On a warm spring evening in mid-May, Stodghill leaves his office and maneuvers his black Mercedes SL500 convertible through rush-hour traffic to the American Airlines Center. Involved in more than 50 pieces of litigation as lead counsel for clients such as Fossil, Alcatel, and American Football League organizer Lamar Hunt, Stodghill is at this moment more concerned with how well Mavericks guards Steve Nash and Nick Van Exel will fare against the Sacramento Kings in Game 5 of the conference semifinals. “We’ve got to shoot well and play some defense,” mutters Stodghill as he’s waved into the VIP parking area underneath the arena. He navigates a warren of corridors and security checkpoints, steps into an elevator, and exits into the pre-game frenzy of the arena’s concession area. Stodghill orders a Miller Lite and flashes season tickets to the usher as he’s escorted to his third-row center-court seats.

Until last year, Stodghill served as the Mavericks’ chief counsel, which may explain his choice seats.These days he’s on retainer and, according to team president and CEO Terdema Ussery, acts as a kind of counselor for the Mavericks’ legal matters. During the course of the evening, in fact, Stodghill will receive a voice-mail message from Ussery, and after the game, the two will huddle together just inside the tunnel to the locker room, talking animatedly.

Moments before tip-off, Stodghill settles into his chair and points out some familiar faces. Cuban sits across the court in his usual spot near the team’s players, watching their and the referees’ every move. (Notorious for racking up fines for berating referees and running onto the court, he will be remarkably restrained during this game.) Cuban’s wife, Tiffany, sits two rows in front of Stodghill and a few seats down from colorful former Mavericks owner and founder Don Carter. Nike chairman Phil Knight, in town for the annual EDS Byron Nelson PGA tournament, is a few rows back.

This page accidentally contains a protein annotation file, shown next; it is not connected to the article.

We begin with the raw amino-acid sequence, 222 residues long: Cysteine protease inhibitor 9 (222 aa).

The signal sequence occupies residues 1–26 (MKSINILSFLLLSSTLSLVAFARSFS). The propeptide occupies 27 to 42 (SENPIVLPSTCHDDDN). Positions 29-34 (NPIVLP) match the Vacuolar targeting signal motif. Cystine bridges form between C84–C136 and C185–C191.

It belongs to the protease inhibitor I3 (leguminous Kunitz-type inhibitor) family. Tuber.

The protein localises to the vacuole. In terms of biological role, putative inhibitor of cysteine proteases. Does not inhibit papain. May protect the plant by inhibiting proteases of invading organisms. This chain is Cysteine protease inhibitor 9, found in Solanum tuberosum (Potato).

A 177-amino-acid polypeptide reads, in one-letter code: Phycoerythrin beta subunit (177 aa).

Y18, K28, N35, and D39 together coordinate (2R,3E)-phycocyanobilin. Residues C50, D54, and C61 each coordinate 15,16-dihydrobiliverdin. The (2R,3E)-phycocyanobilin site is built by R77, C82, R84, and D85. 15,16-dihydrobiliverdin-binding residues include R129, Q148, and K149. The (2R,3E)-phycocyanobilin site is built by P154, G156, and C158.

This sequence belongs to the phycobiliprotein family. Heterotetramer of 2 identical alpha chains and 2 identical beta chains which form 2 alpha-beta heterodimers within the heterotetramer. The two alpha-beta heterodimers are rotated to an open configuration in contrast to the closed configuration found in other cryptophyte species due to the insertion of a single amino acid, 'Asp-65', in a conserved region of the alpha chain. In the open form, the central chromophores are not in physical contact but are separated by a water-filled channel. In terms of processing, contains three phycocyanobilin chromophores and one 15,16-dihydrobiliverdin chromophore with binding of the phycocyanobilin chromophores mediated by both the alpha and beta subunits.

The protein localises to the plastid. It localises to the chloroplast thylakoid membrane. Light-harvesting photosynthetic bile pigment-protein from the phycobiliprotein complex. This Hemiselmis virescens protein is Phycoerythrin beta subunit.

Although Stodghill and Cuban are in frequent contact, Stodghill doesn’t see much of his celebrated client during crucial periods in the Mavericks’ schedule. Indeed, Cuban rarely takes his eyes off the game, but he does make a brief post-game stop to kiss his wife as he heads into the locker room with the team.

The lawyer and his client met through Wagner, Cuban’s college roommate who became his business partner and who also worked with Stodghill as a young associate at Akin, Gump, Strauss, Hauer & Feld in the late eighties. Stodghill had clerked for the firm while in law school, and he counts the late Jack Hauer, one of the firm’s partners, as a mentor.

He credits his father, Don, a real estate lawyer and a former assistant district attorney under Henry Wade, with inspiring him to pursue law.The family ranch also influenced his decision.

Originally owned by Stodghill’s paternal grandfather, the 100-acre Bar S Ranch is in Rockwall, northeast of the Forest Hills area of Dallas where Steve and his younger sister Sheri grew up. During summers off from the University of Texas, where as an undergraduate Stodghill majored in government, he would work on the Bar S plowing fields or giving the cattle their shots. “But the worst job was the oats-shoveling job,” he remembers. “It’s not air-conditioned in the silo. During the Texas summers, it can get well over one hundred degrees. All the oat dust would get into your clothes and your skin. You’d be breathing it in,” he says with a shudder. “Studying didn’t seem so bad,” laughs Stodghill. “Law school, good. Oats, bad.”